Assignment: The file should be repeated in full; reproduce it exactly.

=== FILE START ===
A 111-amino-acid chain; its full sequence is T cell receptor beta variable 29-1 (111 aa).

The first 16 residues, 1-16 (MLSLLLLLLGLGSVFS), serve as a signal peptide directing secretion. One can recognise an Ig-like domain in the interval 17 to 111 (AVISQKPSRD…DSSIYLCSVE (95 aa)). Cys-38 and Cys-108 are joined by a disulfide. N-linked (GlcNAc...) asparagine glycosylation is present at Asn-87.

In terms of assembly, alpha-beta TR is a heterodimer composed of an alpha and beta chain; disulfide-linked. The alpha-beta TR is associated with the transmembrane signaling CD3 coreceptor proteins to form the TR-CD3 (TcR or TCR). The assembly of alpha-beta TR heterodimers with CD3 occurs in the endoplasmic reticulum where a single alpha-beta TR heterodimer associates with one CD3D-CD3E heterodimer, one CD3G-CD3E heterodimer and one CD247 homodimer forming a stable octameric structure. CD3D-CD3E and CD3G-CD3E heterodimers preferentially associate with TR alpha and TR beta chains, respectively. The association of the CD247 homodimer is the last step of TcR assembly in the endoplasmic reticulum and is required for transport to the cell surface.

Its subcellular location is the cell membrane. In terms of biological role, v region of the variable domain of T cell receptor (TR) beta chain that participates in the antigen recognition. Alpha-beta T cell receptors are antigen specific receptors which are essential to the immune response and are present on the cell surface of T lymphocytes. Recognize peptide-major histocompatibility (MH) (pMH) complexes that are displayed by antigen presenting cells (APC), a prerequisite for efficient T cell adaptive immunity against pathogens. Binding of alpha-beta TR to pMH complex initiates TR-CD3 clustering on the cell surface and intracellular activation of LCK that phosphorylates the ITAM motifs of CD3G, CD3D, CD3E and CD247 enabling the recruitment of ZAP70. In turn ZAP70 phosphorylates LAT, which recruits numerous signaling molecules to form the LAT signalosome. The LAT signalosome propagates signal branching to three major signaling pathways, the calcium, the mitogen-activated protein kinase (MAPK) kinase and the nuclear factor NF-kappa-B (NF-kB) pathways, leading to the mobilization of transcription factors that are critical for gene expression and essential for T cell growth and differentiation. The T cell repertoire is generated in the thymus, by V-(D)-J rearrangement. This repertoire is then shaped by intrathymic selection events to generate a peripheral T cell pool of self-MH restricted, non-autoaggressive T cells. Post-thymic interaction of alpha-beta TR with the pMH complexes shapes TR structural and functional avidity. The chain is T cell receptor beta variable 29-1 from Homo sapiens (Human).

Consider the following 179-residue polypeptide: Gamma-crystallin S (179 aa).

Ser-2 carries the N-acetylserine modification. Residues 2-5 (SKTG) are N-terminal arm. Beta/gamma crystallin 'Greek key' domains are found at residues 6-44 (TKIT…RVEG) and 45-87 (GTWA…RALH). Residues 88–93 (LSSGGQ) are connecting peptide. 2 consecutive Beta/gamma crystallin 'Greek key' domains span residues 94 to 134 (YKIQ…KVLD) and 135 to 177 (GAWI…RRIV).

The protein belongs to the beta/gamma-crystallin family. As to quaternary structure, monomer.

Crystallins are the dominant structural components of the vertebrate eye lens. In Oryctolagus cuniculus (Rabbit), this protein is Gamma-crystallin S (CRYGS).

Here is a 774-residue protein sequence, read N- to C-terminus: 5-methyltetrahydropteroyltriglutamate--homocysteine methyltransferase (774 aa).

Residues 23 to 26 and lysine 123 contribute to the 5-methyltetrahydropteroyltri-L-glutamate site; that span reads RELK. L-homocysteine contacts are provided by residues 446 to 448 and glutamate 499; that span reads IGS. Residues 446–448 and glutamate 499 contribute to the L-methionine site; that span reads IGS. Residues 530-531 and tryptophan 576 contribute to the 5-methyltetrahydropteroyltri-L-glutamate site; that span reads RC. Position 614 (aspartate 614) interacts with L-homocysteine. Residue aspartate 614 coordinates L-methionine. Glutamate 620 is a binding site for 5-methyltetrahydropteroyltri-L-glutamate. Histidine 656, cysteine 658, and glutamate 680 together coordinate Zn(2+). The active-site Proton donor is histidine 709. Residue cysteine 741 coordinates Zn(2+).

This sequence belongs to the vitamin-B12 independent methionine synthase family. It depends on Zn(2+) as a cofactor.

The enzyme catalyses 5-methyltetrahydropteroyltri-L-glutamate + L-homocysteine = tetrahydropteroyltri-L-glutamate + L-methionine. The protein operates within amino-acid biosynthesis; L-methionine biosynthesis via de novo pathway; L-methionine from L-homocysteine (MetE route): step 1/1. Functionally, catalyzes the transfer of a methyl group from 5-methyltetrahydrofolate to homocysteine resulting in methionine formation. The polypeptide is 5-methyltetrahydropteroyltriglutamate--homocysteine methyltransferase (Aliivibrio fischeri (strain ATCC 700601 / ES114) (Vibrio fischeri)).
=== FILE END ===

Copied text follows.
A 111-amino-acid chain; its full sequence is T cell receptor beta variable 29-1 (111 aa).

The first 16 residues, 1-16 (MLSLLLLLLGLGSVFS), serve as a signal peptide directing secretion. One can recognise an Ig-like domain in the interval 17 to 111 (AVISQKPSRD…DSSIYLCSVE (95 aa)). Cys-38 and Cys-108 are joined by a disulfide. N-linked (GlcNAc...) asparagine glycosylation is present at Asn-87.

In terms of assembly, alpha-beta TR is a heterodimer composed of an alpha and beta chain; disulfide-linked. The alpha-beta TR is associated with the transmembrane signaling CD3 coreceptor proteins to form the TR-CD3 (TcR or TCR). The assembly of alpha-beta TR heterodimers with CD3 occurs in the endoplasmic reticulum where a single alpha-beta TR heterodimer associates with one CD3D-CD3E heterodimer, one CD3G-CD3E heterodimer and one CD247 homodimer forming a stable octameric structure. CD3D-CD3E and CD3G-CD3E heterodimers preferentially associate with TR alpha and TR beta chains, respectively. The association of the CD247 homodimer is the last step of TcR assembly in the endoplasmic reticulum and is required for transport to the cell surface.

Its subcellular location is the cell membrane. In terms of biological role, v region of the variable domain of T cell receptor (TR) beta chain that participates in the antigen recognition. Alpha-beta T cell receptors are antigen specific receptors which are essential to the immune response and are present on the cell surface of T lymphocytes. Recognize peptide-major histocompatibility (MH) (pMH) complexes that are displayed by antigen presenting cells (APC), a prerequisite for efficient T cell adaptive immunity against pathogens. Binding of alpha-beta TR to pMH complex initiates TR-CD3 clustering on the cell surface and intracellular activation of LCK that phosphorylates the ITAM motifs of CD3G, CD3D, CD3E and CD247 enabling the recruitment of ZAP70. In turn ZAP70 phosphorylates LAT, which recruits numerous signaling molecules to form the LAT signalosome. The LAT signalosome propagates signal branching to three major signaling pathways, the calcium, the mitogen-activated protein kinase (MAPK) kinase and the nuclear factor NF-kappa-B (NF-kB) pathways, leading to the mobilization of transcription factors that are critical for gene expression and essential for T cell growth and differentiation. The T cell repertoire is generated in the thymus, by V-(D)-J rearrangement. This repertoire is then shaped by intrathymic selection events to generate a peripheral T cell pool of self-MH restricted, non-autoaggressive T cells. Post-thymic interaction of alpha-beta TR with the pMH complexes shapes TR structural and functional avidity. The chain is T cell receptor beta variable 29-1 from Homo sapiens (Human).

Consider the following 179-residue polypeptide: Gamma-crystallin S (179 aa).

Ser-2 carries the N-acetylserine modification. Residues 2-5 (SKTG) are N-terminal arm. Beta/gamma crystallin 'Greek key' domains are found at residues 6-44 (TKIT…RVEG) and 45-87 (GTWA…RALH). Residues 88–93 (LSSGGQ) are connecting peptide. 2 consecutive Beta/gamma crystallin 'Greek key' domains span residues 94 to 134 (YKIQ…KVLD) and 135 to 177 (GAWI…RRIV).

The protein belongs to the beta/gamma-crystallin family. As to quaternary structure, monomer.

Crystallins are the dominant structural components of the vertebrate eye lens. In Oryctolagus cuniculus (Rabbit), this protein is Gamma-crystallin S (CRYGS).

Here is a 774-residue protein sequence, read N- to C-terminus: 5-methyltetrahydropteroyltriglutamate--homocysteine methyltransferase (774 aa).

Residues 23 to 26 and lysine 123 contribute to the 5-methyltetrahydropteroyltri-L-glutamate site; that span reads RELK. L-homocysteine contacts are provided by residues 446 to 448 and glutamate 499; that span reads IGS. Residues 446–448 and glutamate 499 contribute to the L-methionine site; that span reads IGS. Residues 530-531 and tryptophan 576 contribute to the 5-methyltetrahydropteroyltri-L-glutamate site; that span reads RC. Position 614 (aspartate 614) interacts with L-homocysteine. Residue aspartate 614 coordinates L-methionine. Glutamate 620 is a binding site for 5-methyltetrahydropteroyltri-L-glutamate. Histidine 656, cysteine 658, and glutamate 680 together coordinate Zn(2+). The active-site Proton donor is histidine 709. Residue cysteine 741 coordinates Zn(2+).

This sequence belongs to the vitamin-B12 independent methionine synthase family. It depends on Zn(2+) as a cofactor.

The enzyme catalyses 5-methyltetrahydropteroyltri-L-glutamate + L-homocysteine = tetrahydropteroyltri-L-glutamate + L-methionine. The protein operates within amino-acid biosynthesis; L-methionine biosynthesis via de novo pathway; L-methionine from L-homocysteine (MetE route): step 1/1. Functionally, catalyzes the transfer of a methyl group from 5-methyltetrahydrofolate to homocysteine resulting in methionine formation. The polypeptide is 5-methyltetrahydropteroyltriglutamate--homocysteine methyltransferase (Aliivibrio fischeri (strain ATCC 700601 / ES114) (Vibrio fischeri)).